Year 12 data – the foundation for growth

Year 12 results mark the end of an era for students, but for teachers they are a rich source of data that can be used to inform future planning and practice.

Apart from monitoring progress over time, unpacking Year 12 results can identify patterns of learning, highlight successful teaching strategies and provide starting points for improvement.

When Colin Burke was appointed Assistant Principal at the Senior Campus of Melbourne's Mill Park Secondary College in 2012 he wanted to help educators 'get more' out of VCE data.

'They got their results at the end of the year but that didn't really tell them anything about their teaching. "How did I teach this unit?", "How did the kids respond to this question on the exam?" - that type of thing,' he tells Teacher.

'[It struck me that] the teachers would be able to use the summative assessments in a formative manner if we approached it the right way.'

The approach sees VCE teachers get exam results from VASS (the Victorian Assessment Software System), showing how students perform question by question in comparison with the rest of the school and state, and data from academic Carmel Richardson comparing actual and expected student performance.

Staff are then asked to fill out a reflection sheet comprised of six questions loosely based on the GROW coaching model (Goals, Reality, Options and Will) developed by Sir John Whitmore and colleagues in the 1980s. 'It's quite a common model for coaching,' Burke says.

Starting by reflecting on the positives is one of the key drivers of the approach. 'Quite often, when you're looking for improvement people can throw the baby out with the bathwater. So, it's about really saying "You did this well and here's the proof".'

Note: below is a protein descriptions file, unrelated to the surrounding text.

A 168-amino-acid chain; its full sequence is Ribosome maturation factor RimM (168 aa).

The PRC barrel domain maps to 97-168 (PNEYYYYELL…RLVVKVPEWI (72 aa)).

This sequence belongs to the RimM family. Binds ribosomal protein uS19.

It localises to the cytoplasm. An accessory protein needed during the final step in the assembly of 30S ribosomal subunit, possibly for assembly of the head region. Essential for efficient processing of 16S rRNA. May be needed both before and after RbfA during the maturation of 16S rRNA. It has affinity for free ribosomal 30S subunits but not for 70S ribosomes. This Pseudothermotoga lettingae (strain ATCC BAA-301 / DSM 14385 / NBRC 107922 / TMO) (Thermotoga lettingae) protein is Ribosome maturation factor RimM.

Through one-on-one coaching conversations, held in February and March, teachers identify the positives and patterns in their data. 'Then we try and link the positives and the patterns directly back to their classroom performance and this is the formative part,' Burke says.

'So, if a [student] has scored really well on a particular question in the exam we get them to go back and think "How did I teach that?", "Did I spend three weeks on it ... is that more than I normally spend?", "Did I change something about the way I delivered that unit of work?".

'It's really about getting them to tie the student performance back to their actions in the classroom. That's a really empowering part.'

The focus then turns to starting points for improvement, how the findings can inform classroom practice in the new year, and how to work with colleagues to deliver improvements across subject areas and faculties.

Sam Milbourne, who teaches Year 11 and 12 Legal Studies at Mill Park and is a Teaching and Learning Coach, has taken part in the initiative for the last two years. '... Halfway through this year there was an epiphany I had when I realised "Oh, this is now when I'm really getting those top kids and I'm losing the lower performers", so I actually, in the moment, identified when that was happening. I think that's because of the data conversations,' she says.

Burke tells Teacher it's hard to say if improved Year 12 results at the school are a result of this initiative, as the approach is only one part of a concerted push over the last four years to improve VCE results. However, he adds crude measures - the total number of 40+ scores achieved by students has doubled in the last three years - would suggest it's having an impact.

Are you using Year 12 data to identify teaching strengths?

Are you and colleagues in the same subject area, and across the school, sharing successes?

Is your school analysing Year 12 data to identify gaps in learning and areas for improvement?